After the potatoes have finished drying it is time to plant! Place the "seeds" cut side down in the soil and cover with a few inches of your soil mixture. After some time the potato vines will begin to grow up and out of your soil. Once they have reached about 6 inches tall, cover them with soil again until just about a third is sticking out. Continue this process until the plants begin to flower. Remember to water your potatoes but not so much that the soil is soggy - that will increase your chances of rot. Liquid fertilizers are also a good choice if you are so inclined. After the plants have flowered, stop watering and let them dry. Once the vine is withered and dry, let the potatoes cure in the soil for a few weeks to help them store longer. Depending on soil/weather conditions this process should take about 130-150 days and will produce a trash can filled with delicious home grown potatoes!

-Megan & Mike Knorpp

Friday, January 11, 2008

Program Review: Get Naked at Home.

Against my better judgment I stayed up way past my bedtime Sunday night to watch the sneak peak of Jamie at Home on the food network. The show will premier this Saturday but it was definitely worth the late night to catch an early glimpse. Jamie Oliver, otherwise know as the Naked Chef, has come out of retirement on Food TV with a new cooking show featuring food he grows in his own backyard. The show is filmed in an outdoor cooking shed, in his kitchen, & right in his backyard where he cooks in a brick oven. It is oh so inspiring on so many levels. Sunday nights episode featured Peppers & Chilis & left your mouth watering after every recipe. Jamie is so excited the entire episode & it really gets you excited about cooking homegrown food. He seems driven by love for the ingredients he is working with & he has a very hands on approach to cooking. Many times he stirred with his hands & licked his fingers to taste, & of course we get to watch him pick his ingredients from his garden. You almost get the feeling that the food is a part of his family.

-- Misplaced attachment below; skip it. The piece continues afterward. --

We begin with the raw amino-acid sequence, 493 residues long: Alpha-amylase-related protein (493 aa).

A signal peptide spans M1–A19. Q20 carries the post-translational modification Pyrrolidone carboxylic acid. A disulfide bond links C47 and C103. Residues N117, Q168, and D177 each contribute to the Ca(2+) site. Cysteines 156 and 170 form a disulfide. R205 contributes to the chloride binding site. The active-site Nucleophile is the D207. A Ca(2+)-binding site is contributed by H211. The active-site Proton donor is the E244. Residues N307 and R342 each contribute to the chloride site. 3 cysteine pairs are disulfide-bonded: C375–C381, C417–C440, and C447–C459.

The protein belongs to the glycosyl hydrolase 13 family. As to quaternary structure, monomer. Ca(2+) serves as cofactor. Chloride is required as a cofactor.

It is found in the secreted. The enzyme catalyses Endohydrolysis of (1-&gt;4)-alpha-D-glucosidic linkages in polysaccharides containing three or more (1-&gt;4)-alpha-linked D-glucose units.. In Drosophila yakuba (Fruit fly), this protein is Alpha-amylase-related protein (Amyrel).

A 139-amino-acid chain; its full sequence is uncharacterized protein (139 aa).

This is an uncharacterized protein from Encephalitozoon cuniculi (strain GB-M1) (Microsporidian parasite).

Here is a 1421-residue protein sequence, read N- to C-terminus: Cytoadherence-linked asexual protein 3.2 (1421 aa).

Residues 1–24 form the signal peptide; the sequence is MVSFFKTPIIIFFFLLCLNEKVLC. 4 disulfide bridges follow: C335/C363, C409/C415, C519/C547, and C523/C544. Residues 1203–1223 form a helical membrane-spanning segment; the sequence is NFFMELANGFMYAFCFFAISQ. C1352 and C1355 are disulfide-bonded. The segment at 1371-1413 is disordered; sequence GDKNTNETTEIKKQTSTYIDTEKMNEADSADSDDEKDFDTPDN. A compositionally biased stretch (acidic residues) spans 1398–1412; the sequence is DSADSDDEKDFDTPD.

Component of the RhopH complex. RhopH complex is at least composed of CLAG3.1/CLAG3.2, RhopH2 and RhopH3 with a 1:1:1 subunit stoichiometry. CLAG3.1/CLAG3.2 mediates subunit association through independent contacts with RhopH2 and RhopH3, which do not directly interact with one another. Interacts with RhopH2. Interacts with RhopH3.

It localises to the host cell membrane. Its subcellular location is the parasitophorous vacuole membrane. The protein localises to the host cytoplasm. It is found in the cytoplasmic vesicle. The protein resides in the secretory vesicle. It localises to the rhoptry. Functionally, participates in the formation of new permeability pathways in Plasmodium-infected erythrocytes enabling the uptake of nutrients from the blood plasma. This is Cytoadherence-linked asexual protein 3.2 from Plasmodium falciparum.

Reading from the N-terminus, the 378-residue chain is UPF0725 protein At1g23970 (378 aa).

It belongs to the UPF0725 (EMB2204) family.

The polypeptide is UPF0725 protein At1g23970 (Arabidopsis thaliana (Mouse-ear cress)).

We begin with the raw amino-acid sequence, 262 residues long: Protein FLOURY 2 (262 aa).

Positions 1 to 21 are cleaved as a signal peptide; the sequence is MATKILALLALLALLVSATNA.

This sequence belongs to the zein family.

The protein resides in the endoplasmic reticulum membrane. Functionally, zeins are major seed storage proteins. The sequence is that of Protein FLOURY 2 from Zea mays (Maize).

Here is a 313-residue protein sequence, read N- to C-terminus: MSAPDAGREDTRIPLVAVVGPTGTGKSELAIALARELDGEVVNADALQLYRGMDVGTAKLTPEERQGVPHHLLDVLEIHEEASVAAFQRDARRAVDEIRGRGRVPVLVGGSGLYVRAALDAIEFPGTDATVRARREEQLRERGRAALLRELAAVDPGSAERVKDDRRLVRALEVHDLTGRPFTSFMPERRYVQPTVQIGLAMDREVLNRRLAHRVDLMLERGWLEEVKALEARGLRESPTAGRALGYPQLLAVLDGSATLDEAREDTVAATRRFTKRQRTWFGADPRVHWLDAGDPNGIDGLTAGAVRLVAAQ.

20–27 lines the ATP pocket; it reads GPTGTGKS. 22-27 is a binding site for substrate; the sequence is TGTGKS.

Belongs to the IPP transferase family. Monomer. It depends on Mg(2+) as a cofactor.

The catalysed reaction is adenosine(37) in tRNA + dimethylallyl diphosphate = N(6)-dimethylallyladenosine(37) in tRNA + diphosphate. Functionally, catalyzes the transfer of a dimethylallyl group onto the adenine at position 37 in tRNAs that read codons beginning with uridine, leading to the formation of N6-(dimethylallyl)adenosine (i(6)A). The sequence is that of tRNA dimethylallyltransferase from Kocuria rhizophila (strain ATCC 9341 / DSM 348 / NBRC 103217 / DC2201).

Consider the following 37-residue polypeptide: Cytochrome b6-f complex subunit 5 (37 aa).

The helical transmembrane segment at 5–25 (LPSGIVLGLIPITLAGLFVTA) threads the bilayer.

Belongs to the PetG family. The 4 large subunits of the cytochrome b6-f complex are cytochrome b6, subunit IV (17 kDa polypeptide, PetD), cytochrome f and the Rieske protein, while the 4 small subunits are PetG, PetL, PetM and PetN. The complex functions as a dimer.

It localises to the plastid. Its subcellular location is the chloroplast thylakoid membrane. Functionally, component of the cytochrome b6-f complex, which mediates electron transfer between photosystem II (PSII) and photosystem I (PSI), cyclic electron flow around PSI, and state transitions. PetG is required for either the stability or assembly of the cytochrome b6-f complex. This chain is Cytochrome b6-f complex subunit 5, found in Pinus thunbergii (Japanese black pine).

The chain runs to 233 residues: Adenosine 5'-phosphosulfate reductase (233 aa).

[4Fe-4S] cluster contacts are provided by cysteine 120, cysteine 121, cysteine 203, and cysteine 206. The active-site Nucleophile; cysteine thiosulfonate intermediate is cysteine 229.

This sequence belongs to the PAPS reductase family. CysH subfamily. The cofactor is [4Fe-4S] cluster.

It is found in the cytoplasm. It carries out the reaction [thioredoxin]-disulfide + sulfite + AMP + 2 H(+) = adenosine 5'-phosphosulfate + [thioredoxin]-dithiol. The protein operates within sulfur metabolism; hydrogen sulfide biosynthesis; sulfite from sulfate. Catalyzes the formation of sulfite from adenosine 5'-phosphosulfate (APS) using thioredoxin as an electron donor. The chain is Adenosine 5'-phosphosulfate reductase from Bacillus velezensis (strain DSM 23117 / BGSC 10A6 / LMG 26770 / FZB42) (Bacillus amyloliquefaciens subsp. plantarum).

Not only did this show inspire in the way of cooking but also in encouraging a wide array of ingredients to be grown. Jamie featured many heirloom peppers & speaks of the different characteristics they all have. The colors of the dishes were incredible. One of the highlights of the show was when Jamie deseeded one of the peppers & then simply threw the seed behind him on the ground commenting that he hoped that would produce a plant next year!